There were many techniques out there, in fact it seamed as though no two people made flowers from ribbon the same way. Each method had it's pros and cons, some required intricate sewing before hand to place a wire in one side of the ribbon, other methods included making your own ribbon.
Most techniques had the following draw backs.
Fiddly advanced sewing techniques
Lots of sharp things for kids to hurt themselves on.
To make this project more child friendly we will be using aida (the fabric with a lose weave used for cross stitch) and wool needles which are rather blunt to make things safer for kids. This method is designed to reduce the equipment and advanced skills that you will need. Once you have your bits you're about 10 minutes away from your first ribbon embroidered flower!
You will need:
Aida (a metre will be enough to make LOADS of flowers, probably hundreds)
A regular hand sewing needle
A little sewing thread
Satin ribbon (either 10mm or 15mm wide)
Draw a circle on your aida. I This one is just under 5cm in diameter and seems to be a good size for a first go. Draw out 5 lined from the centre to the edge of the circle.
With the reguler sewing needle and thread going from the underside of the aida to the top make a stitch from the center to the edge of the circle along one of the lines. Repeat for the other four lines. We have used a contrasting thread to help you see what is going on. When you make your flower use a thread that is a close match to your ribbon.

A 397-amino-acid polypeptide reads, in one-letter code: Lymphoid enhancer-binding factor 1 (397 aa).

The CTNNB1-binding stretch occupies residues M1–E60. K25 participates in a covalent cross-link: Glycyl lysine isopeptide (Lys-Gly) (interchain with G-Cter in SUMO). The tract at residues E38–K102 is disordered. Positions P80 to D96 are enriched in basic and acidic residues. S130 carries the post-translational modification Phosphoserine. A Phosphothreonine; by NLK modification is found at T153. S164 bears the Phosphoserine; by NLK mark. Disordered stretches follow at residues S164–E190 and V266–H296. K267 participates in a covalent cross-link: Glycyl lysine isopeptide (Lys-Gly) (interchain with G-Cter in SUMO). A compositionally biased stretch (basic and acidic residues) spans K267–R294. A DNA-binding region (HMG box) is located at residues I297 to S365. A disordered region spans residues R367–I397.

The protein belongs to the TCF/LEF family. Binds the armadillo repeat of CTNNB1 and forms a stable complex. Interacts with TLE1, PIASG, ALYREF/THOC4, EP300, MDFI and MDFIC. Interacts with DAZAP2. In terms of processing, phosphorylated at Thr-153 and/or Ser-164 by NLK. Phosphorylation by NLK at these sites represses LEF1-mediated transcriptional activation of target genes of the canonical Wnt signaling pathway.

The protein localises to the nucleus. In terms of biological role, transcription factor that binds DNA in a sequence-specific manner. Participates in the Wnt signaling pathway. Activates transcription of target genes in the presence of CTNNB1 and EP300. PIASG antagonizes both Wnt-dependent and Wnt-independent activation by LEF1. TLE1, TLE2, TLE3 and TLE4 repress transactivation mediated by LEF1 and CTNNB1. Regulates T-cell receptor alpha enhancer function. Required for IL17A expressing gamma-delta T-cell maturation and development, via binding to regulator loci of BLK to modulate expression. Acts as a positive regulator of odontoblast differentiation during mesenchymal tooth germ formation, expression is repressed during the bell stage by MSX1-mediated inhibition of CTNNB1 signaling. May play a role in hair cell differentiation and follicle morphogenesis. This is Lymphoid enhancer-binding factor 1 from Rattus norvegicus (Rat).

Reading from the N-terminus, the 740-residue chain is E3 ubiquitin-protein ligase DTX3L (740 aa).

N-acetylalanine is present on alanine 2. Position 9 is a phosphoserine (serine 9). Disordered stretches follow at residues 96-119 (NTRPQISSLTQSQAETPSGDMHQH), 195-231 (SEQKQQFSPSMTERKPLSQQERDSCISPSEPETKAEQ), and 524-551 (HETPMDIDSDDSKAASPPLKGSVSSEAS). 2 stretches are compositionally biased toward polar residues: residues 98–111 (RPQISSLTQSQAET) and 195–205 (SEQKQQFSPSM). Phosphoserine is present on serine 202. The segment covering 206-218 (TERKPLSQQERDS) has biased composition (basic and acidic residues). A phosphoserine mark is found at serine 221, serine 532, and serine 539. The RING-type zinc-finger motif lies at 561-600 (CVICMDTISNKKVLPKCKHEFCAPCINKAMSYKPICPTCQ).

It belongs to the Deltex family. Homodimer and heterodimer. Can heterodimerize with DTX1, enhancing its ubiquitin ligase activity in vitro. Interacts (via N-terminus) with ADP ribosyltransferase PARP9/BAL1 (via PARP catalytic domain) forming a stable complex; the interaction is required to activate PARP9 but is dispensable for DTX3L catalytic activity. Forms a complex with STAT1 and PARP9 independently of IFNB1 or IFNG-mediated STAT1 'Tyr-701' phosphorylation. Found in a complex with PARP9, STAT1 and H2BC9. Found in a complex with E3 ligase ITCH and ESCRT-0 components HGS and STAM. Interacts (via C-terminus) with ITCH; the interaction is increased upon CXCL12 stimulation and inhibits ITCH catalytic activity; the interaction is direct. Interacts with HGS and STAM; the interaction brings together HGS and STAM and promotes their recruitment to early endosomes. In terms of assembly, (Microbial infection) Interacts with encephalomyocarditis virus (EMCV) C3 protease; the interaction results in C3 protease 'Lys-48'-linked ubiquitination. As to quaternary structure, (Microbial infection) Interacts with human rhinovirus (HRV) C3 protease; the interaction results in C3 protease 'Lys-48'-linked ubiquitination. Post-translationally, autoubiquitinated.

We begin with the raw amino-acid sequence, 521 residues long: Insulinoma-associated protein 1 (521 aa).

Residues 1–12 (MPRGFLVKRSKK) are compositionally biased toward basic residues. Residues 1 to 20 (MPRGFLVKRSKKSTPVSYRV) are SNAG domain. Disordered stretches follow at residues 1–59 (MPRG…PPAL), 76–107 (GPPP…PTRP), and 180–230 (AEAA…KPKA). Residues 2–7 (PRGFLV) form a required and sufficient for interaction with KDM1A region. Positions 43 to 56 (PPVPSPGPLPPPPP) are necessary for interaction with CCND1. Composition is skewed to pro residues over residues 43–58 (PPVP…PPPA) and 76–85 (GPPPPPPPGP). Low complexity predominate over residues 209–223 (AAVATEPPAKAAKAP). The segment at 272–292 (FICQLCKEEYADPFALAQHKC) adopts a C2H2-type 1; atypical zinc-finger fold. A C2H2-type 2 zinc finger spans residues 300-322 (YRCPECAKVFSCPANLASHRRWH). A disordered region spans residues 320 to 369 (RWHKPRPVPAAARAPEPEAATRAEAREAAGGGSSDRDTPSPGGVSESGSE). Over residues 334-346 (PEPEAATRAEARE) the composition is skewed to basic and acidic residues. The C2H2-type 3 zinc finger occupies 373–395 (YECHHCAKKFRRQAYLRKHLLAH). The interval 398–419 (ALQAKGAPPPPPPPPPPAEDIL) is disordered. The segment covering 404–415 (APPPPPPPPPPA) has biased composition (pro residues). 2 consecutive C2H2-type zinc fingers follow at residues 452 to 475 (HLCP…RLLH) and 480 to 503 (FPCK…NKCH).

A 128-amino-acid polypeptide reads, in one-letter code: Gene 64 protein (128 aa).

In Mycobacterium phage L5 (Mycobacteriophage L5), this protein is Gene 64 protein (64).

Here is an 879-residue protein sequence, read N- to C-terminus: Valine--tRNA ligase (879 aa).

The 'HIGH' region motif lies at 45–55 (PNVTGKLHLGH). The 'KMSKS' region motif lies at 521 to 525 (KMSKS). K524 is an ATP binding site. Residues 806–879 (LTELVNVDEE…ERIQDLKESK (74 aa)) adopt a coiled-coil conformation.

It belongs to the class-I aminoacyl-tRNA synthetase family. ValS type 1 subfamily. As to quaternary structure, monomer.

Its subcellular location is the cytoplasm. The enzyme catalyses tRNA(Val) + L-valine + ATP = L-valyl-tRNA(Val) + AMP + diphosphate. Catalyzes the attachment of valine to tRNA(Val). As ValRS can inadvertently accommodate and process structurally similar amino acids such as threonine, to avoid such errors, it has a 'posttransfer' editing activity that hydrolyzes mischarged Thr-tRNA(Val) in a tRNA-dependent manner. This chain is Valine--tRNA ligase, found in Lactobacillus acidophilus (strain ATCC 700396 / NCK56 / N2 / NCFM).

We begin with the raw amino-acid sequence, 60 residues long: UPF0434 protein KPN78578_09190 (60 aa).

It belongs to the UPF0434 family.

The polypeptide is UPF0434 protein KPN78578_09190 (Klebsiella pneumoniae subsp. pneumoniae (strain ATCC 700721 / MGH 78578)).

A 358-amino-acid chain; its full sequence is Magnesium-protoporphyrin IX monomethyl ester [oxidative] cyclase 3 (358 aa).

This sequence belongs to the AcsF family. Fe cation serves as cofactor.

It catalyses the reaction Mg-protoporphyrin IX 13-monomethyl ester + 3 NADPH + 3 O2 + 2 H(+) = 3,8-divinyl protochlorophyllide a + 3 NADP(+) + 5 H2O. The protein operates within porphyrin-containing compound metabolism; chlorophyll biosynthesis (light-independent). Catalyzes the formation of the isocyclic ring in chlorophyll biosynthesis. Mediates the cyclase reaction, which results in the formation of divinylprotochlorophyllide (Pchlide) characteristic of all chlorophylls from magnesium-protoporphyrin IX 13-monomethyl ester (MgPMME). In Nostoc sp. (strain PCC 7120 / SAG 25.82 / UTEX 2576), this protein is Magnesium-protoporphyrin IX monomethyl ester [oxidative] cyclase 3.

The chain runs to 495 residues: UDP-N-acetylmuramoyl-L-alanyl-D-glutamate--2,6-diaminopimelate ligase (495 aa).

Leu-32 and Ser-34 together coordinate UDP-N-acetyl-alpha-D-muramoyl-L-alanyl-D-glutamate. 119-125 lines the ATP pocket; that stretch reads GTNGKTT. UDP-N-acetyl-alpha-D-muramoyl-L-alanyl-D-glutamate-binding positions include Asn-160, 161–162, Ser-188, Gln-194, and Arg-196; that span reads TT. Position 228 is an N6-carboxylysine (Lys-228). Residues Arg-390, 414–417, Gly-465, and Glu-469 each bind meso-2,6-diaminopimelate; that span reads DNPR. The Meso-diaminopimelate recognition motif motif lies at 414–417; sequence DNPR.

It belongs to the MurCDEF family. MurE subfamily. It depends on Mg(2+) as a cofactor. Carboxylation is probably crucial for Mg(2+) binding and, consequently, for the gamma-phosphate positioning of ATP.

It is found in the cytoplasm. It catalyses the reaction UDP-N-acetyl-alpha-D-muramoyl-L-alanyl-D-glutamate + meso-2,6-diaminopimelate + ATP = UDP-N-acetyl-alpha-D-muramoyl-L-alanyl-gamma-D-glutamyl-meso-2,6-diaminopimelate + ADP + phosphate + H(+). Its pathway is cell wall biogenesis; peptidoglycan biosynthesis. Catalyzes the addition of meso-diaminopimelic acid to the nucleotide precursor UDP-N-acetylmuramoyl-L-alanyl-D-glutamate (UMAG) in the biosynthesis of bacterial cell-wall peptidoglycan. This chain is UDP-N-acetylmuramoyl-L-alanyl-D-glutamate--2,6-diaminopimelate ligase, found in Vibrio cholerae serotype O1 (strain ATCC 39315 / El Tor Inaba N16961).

Thread the wool needl with a 40cm length of ribbon. Tie a small knot in the end of the ribbon and push the needle from the underside of the aida to the top at the centre of the circle. This is one step that MIGHT be too tough for little hands and so they may need a little help.
Slide the needle UNDER the first thread and then over the next going around the circle going under
and over alternate threads.
Keep going around in a spiral, going over and under the threads.
The shape of the flower can be determined by how much tension you put on the ribbon, to help the shape form waggle your finger in the centre of the forming flower now and then. When you get to the edge of the circle you can stop and push the ribbon through to the underside.However if you keep weaving the thread through the string at this point your flower head becomes denser and more three dimensional.
All that remains is to pop the ribbon to the underside and either tie it off or tack it in place. You can then trim away the excess aida (making sure not to cut the 5 threads) or cut a rough circle around the flower and then fold the aida back and taking it in place. Your flower is then ready to be turned into a broach or added to a sewing project such as a prom or wedding dress.